Review of long-term energy plan in the works
The Ontario Ministry of Energy is set to begin a three-year review of the Long-Term Energy Plan, the province's guiding document on current and future energy needs.
Energy Minister Bob Chiarelli told the Ontario Power Conference in Toronto Tuesday the review is to be completed within six months.
"It's clear we made some real progress but the energy sector is constantly evolving and our long-term energy plan must also evolve," Chiarelli said.
"That is why I have instructed my ministry to work with the Ontario Power Authority, the Independent Electricity System Operator and other stakeholders to update our long-term supply and demand forecasts."
He said the review will have three key prongs: receiving more input from energy stakeholders and the public, making conservation a more prominent part of the energy system, and creating a predictable and stable clean-energy procurement process.
Earlier in the day, the conference heard responses to December's government-commissioned panel review that recommended consolidating the province's 77 local distribution companies (LDCs) into no more than 10.
LDCs with fewer than 20,000 customers are facing a tighter squeeze from the Ontario Energy Board to find efficiencies to cover growing costs, the conference heard.
Energy consultant Andrew Taylor from The Energy Boutique told the gathering of energy sector stakeholders that the OEB has gone easy on LDCs for years while they found their feet after Ontario Hydro was broken up, but that trend is slowing considerably.
Taylor pointed to a January 2013 decision regarding a proposed rate increase for Mississauga utility Enersource in which the energy board confirmed the use of rate increases to cover cost increases will be significantly limited.
"OEB's statement will pave the way for what we can expect from them for all LDCs," Taylor told conference delegates.
"It's not going to be easy to get the rates they are requesting unless they can demonstrate they are finding some efficiencies however they can, internally or externally."
But Elise Herzig, president and CEO of the Ontario Energy Association, told the crowd it is the OEB's mandate to make sure customers get the fairest rate.
"And it's our job in the energy sector to make sure we have the best processes we can have to pass savings on to customers."
Yet Taylor was adamant that small LDCs with fewer than 20,000 accounts - some have as few as 1,200 - are going to face tough choices about whether they merge or find savings, but the recent pattern from OEB indicates to him that "they just won't survive."
The report from the panel led by former Liberal cabinet minister Murray Elston said drastically scaling back the number of hydro distribution utilities in the province could save the government $1.2 billion in the next 10 years.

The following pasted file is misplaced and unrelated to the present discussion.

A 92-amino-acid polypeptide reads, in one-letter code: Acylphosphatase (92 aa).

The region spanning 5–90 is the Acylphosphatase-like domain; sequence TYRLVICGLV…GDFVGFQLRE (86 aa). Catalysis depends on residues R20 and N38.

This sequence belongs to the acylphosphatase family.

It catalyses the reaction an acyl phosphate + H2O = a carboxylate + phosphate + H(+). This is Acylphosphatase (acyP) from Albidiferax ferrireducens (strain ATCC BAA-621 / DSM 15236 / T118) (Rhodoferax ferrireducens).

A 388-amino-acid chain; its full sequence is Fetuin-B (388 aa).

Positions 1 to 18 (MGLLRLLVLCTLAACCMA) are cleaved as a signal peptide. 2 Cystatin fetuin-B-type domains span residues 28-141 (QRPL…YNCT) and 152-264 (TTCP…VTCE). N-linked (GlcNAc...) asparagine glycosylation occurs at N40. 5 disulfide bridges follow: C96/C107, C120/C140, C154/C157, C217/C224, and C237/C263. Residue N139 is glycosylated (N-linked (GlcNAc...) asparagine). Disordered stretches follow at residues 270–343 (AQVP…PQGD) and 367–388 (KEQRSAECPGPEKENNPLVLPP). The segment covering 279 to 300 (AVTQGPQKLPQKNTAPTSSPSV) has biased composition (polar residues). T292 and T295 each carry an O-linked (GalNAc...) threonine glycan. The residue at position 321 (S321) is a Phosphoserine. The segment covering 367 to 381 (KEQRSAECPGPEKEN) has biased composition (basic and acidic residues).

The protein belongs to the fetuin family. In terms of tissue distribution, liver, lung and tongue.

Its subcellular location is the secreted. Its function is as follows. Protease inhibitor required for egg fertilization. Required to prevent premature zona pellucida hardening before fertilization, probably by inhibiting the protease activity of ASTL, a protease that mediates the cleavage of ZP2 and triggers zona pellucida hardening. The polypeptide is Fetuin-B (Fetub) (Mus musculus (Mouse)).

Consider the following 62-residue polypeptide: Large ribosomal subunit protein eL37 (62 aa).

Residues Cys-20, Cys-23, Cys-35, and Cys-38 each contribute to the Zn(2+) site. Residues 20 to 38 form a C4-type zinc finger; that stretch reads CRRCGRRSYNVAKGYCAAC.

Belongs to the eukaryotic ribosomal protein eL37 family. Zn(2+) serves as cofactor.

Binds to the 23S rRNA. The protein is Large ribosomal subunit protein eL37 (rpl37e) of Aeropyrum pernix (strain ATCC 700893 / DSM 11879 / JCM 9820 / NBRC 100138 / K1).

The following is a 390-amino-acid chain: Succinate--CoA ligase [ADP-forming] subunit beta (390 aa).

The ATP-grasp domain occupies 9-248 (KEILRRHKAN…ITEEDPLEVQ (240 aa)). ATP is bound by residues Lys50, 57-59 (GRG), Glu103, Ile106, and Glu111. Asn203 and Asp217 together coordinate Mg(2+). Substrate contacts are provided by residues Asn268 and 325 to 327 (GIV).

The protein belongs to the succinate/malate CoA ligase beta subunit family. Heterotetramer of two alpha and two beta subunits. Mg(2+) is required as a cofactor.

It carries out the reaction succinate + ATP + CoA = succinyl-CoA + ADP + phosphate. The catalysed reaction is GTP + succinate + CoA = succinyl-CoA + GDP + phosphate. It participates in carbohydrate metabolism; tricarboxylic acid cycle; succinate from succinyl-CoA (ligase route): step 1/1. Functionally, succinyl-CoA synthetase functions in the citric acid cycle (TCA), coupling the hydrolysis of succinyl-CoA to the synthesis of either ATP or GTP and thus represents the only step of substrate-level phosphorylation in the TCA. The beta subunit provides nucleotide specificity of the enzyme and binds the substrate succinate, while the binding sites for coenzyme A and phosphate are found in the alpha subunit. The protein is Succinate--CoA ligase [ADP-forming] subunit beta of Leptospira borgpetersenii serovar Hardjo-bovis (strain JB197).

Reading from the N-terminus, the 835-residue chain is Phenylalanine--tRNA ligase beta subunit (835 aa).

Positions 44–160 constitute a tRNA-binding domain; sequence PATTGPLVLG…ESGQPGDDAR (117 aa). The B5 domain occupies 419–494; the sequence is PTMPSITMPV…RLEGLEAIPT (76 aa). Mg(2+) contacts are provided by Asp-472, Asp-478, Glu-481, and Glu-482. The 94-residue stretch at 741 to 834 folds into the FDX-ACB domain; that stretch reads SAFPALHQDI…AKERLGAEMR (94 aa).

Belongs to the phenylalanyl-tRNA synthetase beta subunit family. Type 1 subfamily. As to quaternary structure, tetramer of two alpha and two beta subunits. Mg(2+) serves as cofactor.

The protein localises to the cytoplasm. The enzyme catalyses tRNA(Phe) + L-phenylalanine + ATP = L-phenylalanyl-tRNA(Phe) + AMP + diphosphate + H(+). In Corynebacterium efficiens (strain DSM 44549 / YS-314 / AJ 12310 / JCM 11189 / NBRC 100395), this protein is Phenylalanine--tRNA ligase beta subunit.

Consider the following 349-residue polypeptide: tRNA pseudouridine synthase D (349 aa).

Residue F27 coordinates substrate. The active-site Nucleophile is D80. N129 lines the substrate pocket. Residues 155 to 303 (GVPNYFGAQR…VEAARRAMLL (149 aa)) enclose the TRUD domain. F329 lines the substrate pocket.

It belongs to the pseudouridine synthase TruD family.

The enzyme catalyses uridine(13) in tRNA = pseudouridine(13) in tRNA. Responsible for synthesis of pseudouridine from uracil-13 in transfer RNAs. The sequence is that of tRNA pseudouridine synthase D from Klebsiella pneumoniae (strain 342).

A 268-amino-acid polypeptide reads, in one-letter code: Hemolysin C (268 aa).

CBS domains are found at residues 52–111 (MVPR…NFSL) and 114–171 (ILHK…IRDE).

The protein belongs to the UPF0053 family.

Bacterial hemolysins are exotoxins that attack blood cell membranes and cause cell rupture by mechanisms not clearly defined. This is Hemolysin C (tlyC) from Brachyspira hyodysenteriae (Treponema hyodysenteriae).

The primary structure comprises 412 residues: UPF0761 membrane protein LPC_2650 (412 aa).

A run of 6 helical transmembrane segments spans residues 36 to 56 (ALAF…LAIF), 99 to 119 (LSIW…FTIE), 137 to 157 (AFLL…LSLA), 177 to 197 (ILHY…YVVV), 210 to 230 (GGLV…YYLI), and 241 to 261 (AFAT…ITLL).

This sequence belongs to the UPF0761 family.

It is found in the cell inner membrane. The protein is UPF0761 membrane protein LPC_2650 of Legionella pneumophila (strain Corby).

But Chiarelli told the Electricity Distributors Association on March 18 that the government would not force LDCs to consolidate, though he did encourage voluntary mergers between companies to find cost savings where it makes sense to do so.
The government's decision not to force mergers came as no surprise to Taylor. "It would be political suicide" to push the issue of forced consolidations, he said, because most LDCs are municipally owned and looked on with municipal pride.
Herzig said her association is strongly opposed to the idea of forced mergers and was disappointed the report was dismissive of associated costs and their impact in setting electricity rates.
"As most people in this room know, operating costs, maintenance and administrative costs are ultimately critical to what customers pay," she said.
Colin Macdonald, vice-president of regulatory affairs for LDC Powerstream Inc., was also opposed to the idea of forced mergers, though he allowed the idea of voluntary mergers makes sense with some conditions.
"Municipalities are deciding what to do, and if you make consolidation voluntary you have to have incentives since not much has been happening on this front for the past few years," he said, pointing to the panel's recommendation of putting up Hydro One assets as one such incentive to consider.
"But there really have to be more carrots to make this happen."
Chiarelli told reporters after his speech that Hydro One assets will not simply be given away and that if a LDC wants to purchase part of Hydro One to connect to another LDC, it is welcome to negotiate.